4. I want to make a comment.
    I grew up in the 1950s.
    It was simply unimaginable that such a thing could happen.
    Kids killing kids? Unimaginable.
    Did any analogous thing happen in the 1950s? Correct me if it did.

    Kids were all implicitly part of a team, the kid team, growing up together, not hating each other.
    The view, or at least my view, of other kids was shaped and influenced by some popular TV shows of the 1950s:
    Ozzie and Harriet,
    Father Knows Best.

    All cute and lovable.
    I could say more, but I’ll let it go at that.

    • Pat Lang says:

      The bastard killed his “teammates” and tried to kill his abuela.

    • On second thought, I will say a bit more.
      All this talk that:
      this event shows the need for gun control, or more mental health services, or better identification of potential shooters, or more secure school buildings,
      misses what should be the central point:
      The culture in America has changed,
      tragically and profoundly for the worse.
      From <Ozzie and Harriet to Murphy Brown?
      That way lies disaster for society at large.

      I am sure some, perhaps many, will disagree with that. Go ahead.

      • Fred says:


        Just like in Brazil, it works great!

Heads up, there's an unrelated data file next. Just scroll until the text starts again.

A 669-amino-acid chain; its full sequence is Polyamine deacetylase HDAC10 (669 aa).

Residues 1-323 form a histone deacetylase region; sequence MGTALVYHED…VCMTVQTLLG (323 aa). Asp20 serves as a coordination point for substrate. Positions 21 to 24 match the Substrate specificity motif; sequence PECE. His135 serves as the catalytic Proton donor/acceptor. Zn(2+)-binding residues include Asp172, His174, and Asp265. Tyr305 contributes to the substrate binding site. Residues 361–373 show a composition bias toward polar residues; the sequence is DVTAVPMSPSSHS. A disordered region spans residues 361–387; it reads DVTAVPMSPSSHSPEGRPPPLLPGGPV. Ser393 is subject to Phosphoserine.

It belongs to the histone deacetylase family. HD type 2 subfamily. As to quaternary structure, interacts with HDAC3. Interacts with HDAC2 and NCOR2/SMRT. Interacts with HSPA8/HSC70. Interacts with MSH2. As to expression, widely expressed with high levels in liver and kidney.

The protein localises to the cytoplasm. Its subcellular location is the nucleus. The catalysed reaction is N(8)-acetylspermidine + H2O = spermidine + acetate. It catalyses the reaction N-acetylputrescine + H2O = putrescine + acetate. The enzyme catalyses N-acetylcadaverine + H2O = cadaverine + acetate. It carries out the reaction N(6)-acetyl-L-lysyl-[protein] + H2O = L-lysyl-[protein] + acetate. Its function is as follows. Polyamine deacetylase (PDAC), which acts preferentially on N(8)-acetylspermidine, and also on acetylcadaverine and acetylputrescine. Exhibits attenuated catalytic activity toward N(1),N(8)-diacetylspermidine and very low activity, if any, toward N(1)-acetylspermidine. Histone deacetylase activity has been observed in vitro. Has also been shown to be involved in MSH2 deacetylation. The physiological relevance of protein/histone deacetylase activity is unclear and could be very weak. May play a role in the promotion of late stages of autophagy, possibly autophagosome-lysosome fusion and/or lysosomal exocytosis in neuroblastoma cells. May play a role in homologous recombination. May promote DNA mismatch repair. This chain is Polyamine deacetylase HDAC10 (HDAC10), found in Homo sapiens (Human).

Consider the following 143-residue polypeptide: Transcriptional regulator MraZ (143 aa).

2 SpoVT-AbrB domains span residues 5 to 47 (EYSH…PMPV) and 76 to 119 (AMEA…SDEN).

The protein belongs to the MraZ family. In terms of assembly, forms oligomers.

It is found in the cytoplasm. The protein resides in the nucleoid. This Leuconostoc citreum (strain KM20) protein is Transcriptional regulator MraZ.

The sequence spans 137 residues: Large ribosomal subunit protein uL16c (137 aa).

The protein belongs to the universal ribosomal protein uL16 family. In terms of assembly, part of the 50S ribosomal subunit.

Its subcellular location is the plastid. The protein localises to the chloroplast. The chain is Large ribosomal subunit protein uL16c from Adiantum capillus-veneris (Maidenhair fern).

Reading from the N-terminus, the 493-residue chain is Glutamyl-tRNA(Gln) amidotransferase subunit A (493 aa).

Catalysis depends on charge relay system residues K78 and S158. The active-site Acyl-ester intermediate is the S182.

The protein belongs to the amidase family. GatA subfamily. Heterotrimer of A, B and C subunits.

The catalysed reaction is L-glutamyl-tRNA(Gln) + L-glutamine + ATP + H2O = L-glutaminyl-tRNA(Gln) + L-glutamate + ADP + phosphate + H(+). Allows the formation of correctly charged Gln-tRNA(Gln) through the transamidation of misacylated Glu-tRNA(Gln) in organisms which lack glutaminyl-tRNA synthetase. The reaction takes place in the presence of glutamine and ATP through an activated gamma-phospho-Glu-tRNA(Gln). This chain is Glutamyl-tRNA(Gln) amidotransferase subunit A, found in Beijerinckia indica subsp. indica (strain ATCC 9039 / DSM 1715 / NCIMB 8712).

• Bill Roche says:

        Glad you said more. I will too. I live in NY. Some can’t understand that NY is not all NYC. Get north of 242nd street and sanity begins. Or at least it used to. In the ’50’s my home town, Yonkers, was a peaceful all-American town. Playing hookey, going fishing down the river instead of going to church, getting in a fight over a stick ball game were the big deals. I can tell you exactly when that changed. It changed in the spring of ’64 when Johnson signed the “War on Poverty” legislation; aka welfare. Within 10 years Yonkers felt the impact. My neighborhood, always desperately poor, b/c poorer (funny huh, War on Poverty yet poorer) and unsafe. Today Yonkers is “catching up” to the Bronx. You can not make the other fella richer by taking his neighbor’s money. You get two poor fellows, one feels abused, the other entitled. Welfare has destroyed the black family. Sprinkle in an ample dose of drugs and all the poisons that lurk in the mud hatch out. This is screaming in America’s face but no one wants to look. I don’t believe the nation has the political will nor common sense to fix this.

    • Deap says:

      The worst thing I recall from the 1950’s was the kid who shot a couple of his own fingers off playing with fire crackers. But we also had plenty of warnings ahead of time to have a “safe 4th of July”.